At a glance, the picture of the pandemic in the United States may seem remarkably stable. The average number of new confirmed cases of coronavirus per day has barely increased for weeks, ranging from 95,000 to 115,000 daily each day in June.
A closer look shows that as public test sites managed by state and local governments have been seen, more states have also stopped giving daily data updates, creating a more foggy look at the state of the virus. across the country.
This comes when new federal estimates on Tuesday showed that the rapidly spreading omicron subvariant known as BA.5 has become dominant among new coronavirus cases. As of the week ending Saturday, BA.5 accounted for about 54% of new cases in the United States, according to the Centers for Disease Control and Prevention. Just a week ago, the agency’s estimates had put BA.5 and BA.4, another omicron subvariant, together as dominant, experts had predicted. The new statistics, released Tuesday morning, are based on modeling and may be revised as more data arrives.
BA.4 and BA.5 are able to evade some of the antibodies produced after coronavirus vaccinations and infections, including infections caused by some other versions of omicron. But researchers in South Africa recently reported that a spring increase driven by BA.4 and BA.5 did not appear to cause a significantly more serious disease than the country’s first wave of omicrons.
The reduction in U.S. public testing means that laboratory-based PCR testing capacity in July will be only half of what it was in March, according to a recent estimate by Health Catalysts Group, a research and consulting firm. Even a few testing companies announced layoffs and closures last week.
The vast majority of positive results from popular home test kits are not included in the official data, and not everyone who gets infected knows or takes the test. It seems that many Americans are moving even further away from focusing on the daily count of cases, which has undoubtedly always been a lower count of total infections, as a measure of the country’s pandemic health. But other Americans with risk factors have said they feel ignored and abandoned as their governments and neighbors have tried to return to normalcy.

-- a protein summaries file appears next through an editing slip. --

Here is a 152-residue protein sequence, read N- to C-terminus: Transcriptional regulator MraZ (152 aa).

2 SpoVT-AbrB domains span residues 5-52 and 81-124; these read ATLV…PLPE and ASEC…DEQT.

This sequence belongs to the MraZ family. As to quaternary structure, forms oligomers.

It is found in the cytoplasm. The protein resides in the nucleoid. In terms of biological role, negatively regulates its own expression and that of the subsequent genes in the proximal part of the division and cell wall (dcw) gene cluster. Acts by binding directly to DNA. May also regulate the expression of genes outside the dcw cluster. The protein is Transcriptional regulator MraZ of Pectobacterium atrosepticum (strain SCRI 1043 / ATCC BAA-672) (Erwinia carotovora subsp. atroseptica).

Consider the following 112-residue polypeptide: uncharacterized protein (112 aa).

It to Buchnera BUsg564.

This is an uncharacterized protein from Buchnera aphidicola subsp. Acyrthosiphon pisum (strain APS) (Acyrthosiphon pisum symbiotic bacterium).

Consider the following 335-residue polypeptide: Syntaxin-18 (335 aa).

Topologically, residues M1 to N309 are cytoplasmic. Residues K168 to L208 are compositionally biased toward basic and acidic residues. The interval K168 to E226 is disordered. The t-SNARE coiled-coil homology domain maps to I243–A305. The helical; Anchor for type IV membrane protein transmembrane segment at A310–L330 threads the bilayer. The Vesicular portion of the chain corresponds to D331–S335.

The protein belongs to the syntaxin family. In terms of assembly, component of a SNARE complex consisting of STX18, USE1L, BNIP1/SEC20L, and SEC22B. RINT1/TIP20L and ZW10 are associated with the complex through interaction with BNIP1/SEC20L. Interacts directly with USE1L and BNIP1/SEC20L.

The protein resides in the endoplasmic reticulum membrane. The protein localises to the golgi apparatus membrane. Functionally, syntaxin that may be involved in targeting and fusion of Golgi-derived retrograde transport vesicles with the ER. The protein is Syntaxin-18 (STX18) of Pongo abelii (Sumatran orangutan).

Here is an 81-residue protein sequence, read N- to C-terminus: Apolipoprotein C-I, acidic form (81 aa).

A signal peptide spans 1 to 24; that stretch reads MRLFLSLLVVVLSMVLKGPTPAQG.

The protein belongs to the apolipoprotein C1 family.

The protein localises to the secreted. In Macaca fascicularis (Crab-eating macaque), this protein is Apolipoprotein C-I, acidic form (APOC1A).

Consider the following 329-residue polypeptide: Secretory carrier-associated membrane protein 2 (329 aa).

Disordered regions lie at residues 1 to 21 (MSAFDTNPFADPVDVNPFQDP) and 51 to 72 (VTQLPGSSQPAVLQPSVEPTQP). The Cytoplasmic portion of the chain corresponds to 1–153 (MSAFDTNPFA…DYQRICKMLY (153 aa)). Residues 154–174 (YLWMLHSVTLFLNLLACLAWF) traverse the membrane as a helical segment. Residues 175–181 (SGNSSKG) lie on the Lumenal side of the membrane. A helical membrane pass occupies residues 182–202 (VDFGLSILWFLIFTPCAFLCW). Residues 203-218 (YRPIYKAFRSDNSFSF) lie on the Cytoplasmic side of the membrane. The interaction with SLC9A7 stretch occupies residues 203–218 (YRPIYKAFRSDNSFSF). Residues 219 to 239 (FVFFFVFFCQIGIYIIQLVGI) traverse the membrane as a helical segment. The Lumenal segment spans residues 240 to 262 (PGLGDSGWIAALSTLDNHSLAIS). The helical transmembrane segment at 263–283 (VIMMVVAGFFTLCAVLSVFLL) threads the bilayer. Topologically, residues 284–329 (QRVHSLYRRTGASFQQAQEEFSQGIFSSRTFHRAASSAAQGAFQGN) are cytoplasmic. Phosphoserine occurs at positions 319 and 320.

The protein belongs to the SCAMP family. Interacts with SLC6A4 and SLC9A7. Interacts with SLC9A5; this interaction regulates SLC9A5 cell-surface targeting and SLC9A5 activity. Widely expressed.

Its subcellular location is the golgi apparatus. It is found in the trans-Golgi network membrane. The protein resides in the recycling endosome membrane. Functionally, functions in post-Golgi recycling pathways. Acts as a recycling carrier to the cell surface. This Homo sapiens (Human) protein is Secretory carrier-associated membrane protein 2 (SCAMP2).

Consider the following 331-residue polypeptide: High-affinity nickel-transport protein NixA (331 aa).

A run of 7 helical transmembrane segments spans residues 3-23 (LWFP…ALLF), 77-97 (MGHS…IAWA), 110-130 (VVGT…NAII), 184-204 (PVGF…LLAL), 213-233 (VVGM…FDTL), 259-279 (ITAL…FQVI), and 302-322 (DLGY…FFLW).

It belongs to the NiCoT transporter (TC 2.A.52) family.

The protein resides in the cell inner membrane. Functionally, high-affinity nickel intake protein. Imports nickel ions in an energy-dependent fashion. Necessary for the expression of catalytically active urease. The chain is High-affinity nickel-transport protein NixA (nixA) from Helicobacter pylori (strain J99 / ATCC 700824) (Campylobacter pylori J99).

And some scientists estimate that the current wave of cases is the second largest in the pandemic.
“One of my favorite lines from someone at the CDC was‘ You don’t have to count raindrops to know how hard it rains, ’” Dr. Rochelle Walensky, director of the CDC, said in a conference in late June. Aspen. , Colorado. “So we can say between half a million and a million PCRs that we’re doing every day like we’re in areas of the country.”
Monitoring the risk levels of the CDC community shows that in its latest update, 33% of the U.S. population lived in a high-risk county, in most regions outside the Northeast. By May, the map had been turned upside down, and the northeast comprised most high-risk counties. The CDC recommends wearing a mask indoors in public with this designation.
In most of the Northeast, cases have steadily declined throughout June, according to a New York Times database. In the south, many states have seen cases doubled or tripled at the same time. As of Sunday, more than 113,000 new cases of coronavirus are being reported every day in the United States.
“This is not really a reflection of the total amount of virus circulating in communities,” said Amesh Adalja, principal investigator at the Johns Hopkins Center for Health Security at Bloomberg School of Public Health. He said his “behind the envelope” estimate was one million cases a day.
Because states report less frequently, changes in the trajectory of the virus are slower to reveal. Nearly all states reported the number of new cases of coronavirus, hospitalizations, and deaths for five days a week or more in 2020 and 2021, but now 23 states publish new data only once a week, according to Times follow-up. .
California, which previously updated its cumulative case and death figures every business day, now only does so twice a week. In Florida, case and death data are published only once every two weeks. Last week, many more public test sites were closed in Alaska, Colorado and Rhode Island. Iowa will close many venues by the end of next week.
Recent virus figures have gone around holidays such as Memorial Day and Juneteenth, during which many states usually pause in reports and then restart monitoring, a trend that will surely continue this week, after the head of holiday week of July 4th.
“Following the daily test count is less instructive than it was,” Adalja said, citing the close link between cases and hospitalizations in the past.
Today’s numbers should not be about how to check the daily standings or results of a sports team, he added.
“I think the tests are taking on a different role,” he said. “Even when the tests were done at a different point, it’s always been underestimated.”
To get a localized view of how the virus is, Adjala said she has come to rely on hospitalizations as a percentage of her capacity. It also monitors CDC community levels, which includes new hospital admissions and how many beds are used. It calls for a shift in focus towards serious illnesses, rather than following up on “booms and case boxes”.
Hospitalizations have increased modestly throughout June, although they remain low. Just over 33,000 people are in U.S. hospitals with the coronavirus on average, and fewer than 4,000 are in intensive care. Reports of new deaths remain below 400 a day, below the daily peak of more than 3,300 deaths in January 2021.